Leptospirosis

Leptospirosis (LEP-toe-sp-ROW-sis) is a bacterial infection spread through the urine of infected animals.  Leptospirosis is a zoonotic disease, which means it can be passed from animals to humans.  With Spring finally here, Leptospirosis is once again a concern as more people will be out with their pets, especially dogs.

From the CDC:

The bacteria that cause Leptospirosis are spread through the urine of infected animals, which can get into water or soil and can survive there for weeks to months. Humans and animals can become infected through contact with this contaminated urine (or other body fluids, except saliva), water, or soil. The bacteria can enter the body through skin or mucous membranes (eyes, nose, or mouth), especially if the skin is broken from a cut or scratch. Drinking contaminated water can also cause infection. Infected wild and domestic animals may continue to excrete the bacteria into the environment continuously or every once in a while for a few months up to several years.

Making sure your pets are currently vaccinated is a big step in preventing this disease.  Vaccinations are not 100% effective due to the different strains of the bacteria that is circulating but it’s always better to be safe than sorry.  Lepto is not always included in annual vaccines.  Please check with your vet to see if your dog is currently vaccinated.

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Animals that carry Leptospirosis include rats, mice, moles, dogs, deer, rabbits, hedgehogs, cows, sheep, pigs, goats, raccoons, opossums, skunks and much less frequently, cats.  A large number of mammals carry the bacteria.  Leptospirosis affects many internal organs, however the prime targets are the liver and kidneys.  Without diagnosis and treatment, Leptospirosis can result in death.  The incubation period is 4-12 days from exposure and symptoms include:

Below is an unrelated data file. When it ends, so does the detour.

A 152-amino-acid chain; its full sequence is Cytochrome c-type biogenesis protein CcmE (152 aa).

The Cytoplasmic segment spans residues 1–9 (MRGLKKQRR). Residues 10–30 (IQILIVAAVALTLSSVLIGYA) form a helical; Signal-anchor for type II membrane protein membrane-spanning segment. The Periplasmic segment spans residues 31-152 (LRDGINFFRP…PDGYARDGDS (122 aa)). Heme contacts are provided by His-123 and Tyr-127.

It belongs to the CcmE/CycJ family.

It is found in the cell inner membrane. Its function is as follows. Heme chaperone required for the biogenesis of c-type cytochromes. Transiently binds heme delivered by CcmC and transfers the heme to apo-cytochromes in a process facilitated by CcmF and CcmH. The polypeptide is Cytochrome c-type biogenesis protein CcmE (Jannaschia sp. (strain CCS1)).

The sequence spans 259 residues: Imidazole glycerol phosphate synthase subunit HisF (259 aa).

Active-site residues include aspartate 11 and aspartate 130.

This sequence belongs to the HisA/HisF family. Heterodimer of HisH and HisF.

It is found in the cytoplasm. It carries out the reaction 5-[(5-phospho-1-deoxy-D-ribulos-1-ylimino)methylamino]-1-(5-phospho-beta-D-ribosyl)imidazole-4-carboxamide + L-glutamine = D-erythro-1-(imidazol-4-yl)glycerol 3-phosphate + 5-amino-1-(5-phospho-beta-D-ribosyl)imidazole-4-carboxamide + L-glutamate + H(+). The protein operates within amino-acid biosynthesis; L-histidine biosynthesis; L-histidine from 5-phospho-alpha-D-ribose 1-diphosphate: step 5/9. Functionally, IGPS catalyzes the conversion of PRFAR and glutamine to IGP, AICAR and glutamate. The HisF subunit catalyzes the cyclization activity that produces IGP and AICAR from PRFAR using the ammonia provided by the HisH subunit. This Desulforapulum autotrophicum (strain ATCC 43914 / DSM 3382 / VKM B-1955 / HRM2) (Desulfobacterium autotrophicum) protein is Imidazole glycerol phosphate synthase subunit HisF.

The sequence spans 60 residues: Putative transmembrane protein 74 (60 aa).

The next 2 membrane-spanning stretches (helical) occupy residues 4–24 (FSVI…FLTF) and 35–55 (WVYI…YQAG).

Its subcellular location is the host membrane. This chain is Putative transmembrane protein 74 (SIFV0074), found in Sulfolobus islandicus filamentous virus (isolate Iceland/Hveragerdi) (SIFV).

• Vomiting
  • Diarrhea
  • Lethargy/Depression
  • Fever
  • Kidney Failure
  • Jaundice
  • Abdominal Pain
  • Refusal to eat
  • Stiffness
  • Severe muscle pain
  • Inability to have puppies

According to the CDC, younger animals are more seriously affected than older animals.

From LeptoInfo.com, managed by Boehringer Ingelheim Vetmedica, Inc., a recently published retrospective study showed that just over 18% of dogs admitted to a university with renal pathology had undiagnosed Leptospirosis. If the disease is not treated, some dogs become very ill and can even die. Lepto kills up to 1 in 5 clinically infected dogs. Even if the dog recovers, long-term consequences can include reduced kidney or liver function.

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Before you hit the lakes and trails with your dog, do yourself a favor and make sure your dog is up to date on important annual vaccines, including Leptospirosis.

For more information about Leptospirosis, contact your veterinarian, or these websites:

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Comments

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    Liked by 1 person

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